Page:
Growth hormone, arginine and exercise

  title={Growth hormone, arginine and exercise},
  author={Jill A Kanaley},
  journal={Current Opinion in Clinical Nutrition and Metabolic Care},
  • J. Kanaley
  • Published 1 January 2008
  • Medicine, Biology
  • Current Opinion in Clinical Nutrition and Metabolic Care
Purpose of reviewTo describe the effect of an acute bout of exercise on growth hormone responses and to discuss the effect of L-arginine supplementation on growth hormone responses. Recent findingsRecent studies have shown that resting growth hormone responses increase with oral ingestion of L-arginine and the dose range is 5–9 g of arginine. Within this range there is a dose-dependent increase and higher doses are not well tolerated. Most studies using oral arginine have shown that arginine… 

Arginine and Ornithine Supplementation Increases Growth Hormone and Insulin-Like Growth Factor-1 Serum Levels After Heavy-Resistance Exercise in Strength-Trained Athletes

It appears that the GH/igF-1/IGFBP-3 complex may be the major player in muscle tissue response to short-term resistance training after arg and orn supplementation.

Oral L-arginine before resistance exercise blunts growth hormone in strength trained males.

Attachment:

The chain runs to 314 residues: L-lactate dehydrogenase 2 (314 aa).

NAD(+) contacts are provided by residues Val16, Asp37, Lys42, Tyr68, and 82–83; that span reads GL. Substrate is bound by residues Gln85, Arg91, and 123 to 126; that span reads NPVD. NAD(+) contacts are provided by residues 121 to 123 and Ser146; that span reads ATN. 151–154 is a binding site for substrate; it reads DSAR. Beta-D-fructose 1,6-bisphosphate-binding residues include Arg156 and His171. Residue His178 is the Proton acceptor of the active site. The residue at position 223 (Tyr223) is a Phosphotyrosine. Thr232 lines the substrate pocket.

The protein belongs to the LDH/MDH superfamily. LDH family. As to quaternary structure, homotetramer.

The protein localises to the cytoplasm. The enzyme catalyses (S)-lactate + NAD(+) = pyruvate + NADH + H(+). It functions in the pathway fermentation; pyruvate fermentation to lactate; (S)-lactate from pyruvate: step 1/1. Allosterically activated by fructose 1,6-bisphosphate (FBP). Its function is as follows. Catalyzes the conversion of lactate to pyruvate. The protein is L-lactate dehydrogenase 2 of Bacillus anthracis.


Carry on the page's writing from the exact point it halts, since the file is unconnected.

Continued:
L-arg inine ingested before resistance exercise significantly elevated plasma L-arginine concentration but attenuated plasma GH in strength trained individuals despite a lower GHIH, and the data shows that the GH suppression was not due to a GH or IGF-1 induced autonegative feedback loop.

The acute effects of L-arginine on hormonal and metabolic responses during submaximal exercise in trained cyclists.

The acute ingestion of L-arginine did not alter any hormonal, metabolic, or cardio-respiratory responses during submaximal exercise except for a small but significant increase in glycerol at the 45-min time point and a reduction in fat oxidation at the start of exercise.

Hemodynamic and vascular response to resistance exercise with L-arginine.

On the basis of data, l-arginine does not appear to change the hemodynamic and vascular responses to resistance exercise and blood flow was not augmented with supplementation.